Categories: New Horizons Planets Pluto

NASA’s New Horizon Probe Sends First Color Movies Of Pluto

The first color movies from NASA’s New Horizons spacecraft show Pluto and its largest moon, Charon, and the complex orbital dance of the two bodies, known as a double planet.

Since it was discovered in 1930, Pluto has remained an enigma. It orbits our sun more than 3 billion miles from Earth, and researchers have struggled to discern any details about the dwarf planet. New Horizons is the first mission to Pluto and the Kuiper Belt, a relic of solar system formation beyond Neptune.

Although the two movies were prepared from the same images, they display the Pluto-Charon pair from different perspectives. One movie is “Pluto-centric”, meaning that Charon is shown as it moves in relation to Pluto, which is digitally centered in the movie. (The North Pole of Pluto is at the top.) Pluto makes one turn around its axis every 6 days, 9 hours and 17.6 minutes—the same amount of time that Charon rotates in its orbit. Looking closely at the images in this movie, one can detect a regular shift in Pluto’s brightness—due to the brighter and darker terrains on its differing faces.

The second movie is barycentric, meaning that both Pluto and Charon are shown in motion around the binary’s barycenter – the shared center of gravity between the two bodies as they do a planetary jig. Because Pluto is much more massive than Charon, the barycenter (marked by a small “x” in the movie) is much closer to Pluto than to Charon.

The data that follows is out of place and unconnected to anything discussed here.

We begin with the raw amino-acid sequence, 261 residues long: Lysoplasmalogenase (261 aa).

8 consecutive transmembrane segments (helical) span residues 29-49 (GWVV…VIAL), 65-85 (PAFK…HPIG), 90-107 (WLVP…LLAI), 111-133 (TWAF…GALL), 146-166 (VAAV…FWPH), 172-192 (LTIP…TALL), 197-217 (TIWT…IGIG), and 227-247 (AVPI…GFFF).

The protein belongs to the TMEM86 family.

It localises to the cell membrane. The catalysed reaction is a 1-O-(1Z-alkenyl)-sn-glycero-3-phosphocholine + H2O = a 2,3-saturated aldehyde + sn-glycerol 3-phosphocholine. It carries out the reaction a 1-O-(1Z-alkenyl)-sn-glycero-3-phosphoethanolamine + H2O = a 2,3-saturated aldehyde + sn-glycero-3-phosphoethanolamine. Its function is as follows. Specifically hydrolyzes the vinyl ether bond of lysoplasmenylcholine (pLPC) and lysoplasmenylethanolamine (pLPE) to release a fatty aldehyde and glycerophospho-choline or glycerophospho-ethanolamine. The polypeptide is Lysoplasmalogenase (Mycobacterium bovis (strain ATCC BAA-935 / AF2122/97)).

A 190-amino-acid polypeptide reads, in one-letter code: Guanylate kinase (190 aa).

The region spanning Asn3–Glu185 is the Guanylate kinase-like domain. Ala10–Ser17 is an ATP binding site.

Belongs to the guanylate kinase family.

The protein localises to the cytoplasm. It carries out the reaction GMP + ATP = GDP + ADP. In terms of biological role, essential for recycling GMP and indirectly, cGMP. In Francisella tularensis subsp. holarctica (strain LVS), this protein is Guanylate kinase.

These near-true color movies were assembled from images made in three colors — blue, red and near-infrared – by the Multicolor Visible Imaging Camera on the instrument known as Ralph, a “Honeymooners” reference that classic TV fans can appreciate. The images were taken on nine different occasions from May 29-June 3.

Launched in January 2006 from Cape Canaveral, Florida, New Horizons is less than a month away from its closest fly-by of Pluto and its five moons on July 14, 2015, when the probe will be 7,800 miles from the Pluto system.   In early April, the probe sent back to Earth its first color image of Pluto and Charon.

As New Horizons closes in its intended target, the best is yet to come. “Color observations are going to get much, much better, eventually resolving the surfaces of Charon and Pluto at scales of just kilometers,” said Cathy Olkin, New Horizons deputy project scientist from the Southwest Research Institute (SwRI) in Boulder, Colorado.. “This will help us unravel the nature of their surfaces and the way volatiles transport around their surfaces. I can’t wait; it’s just a few weeks away!”

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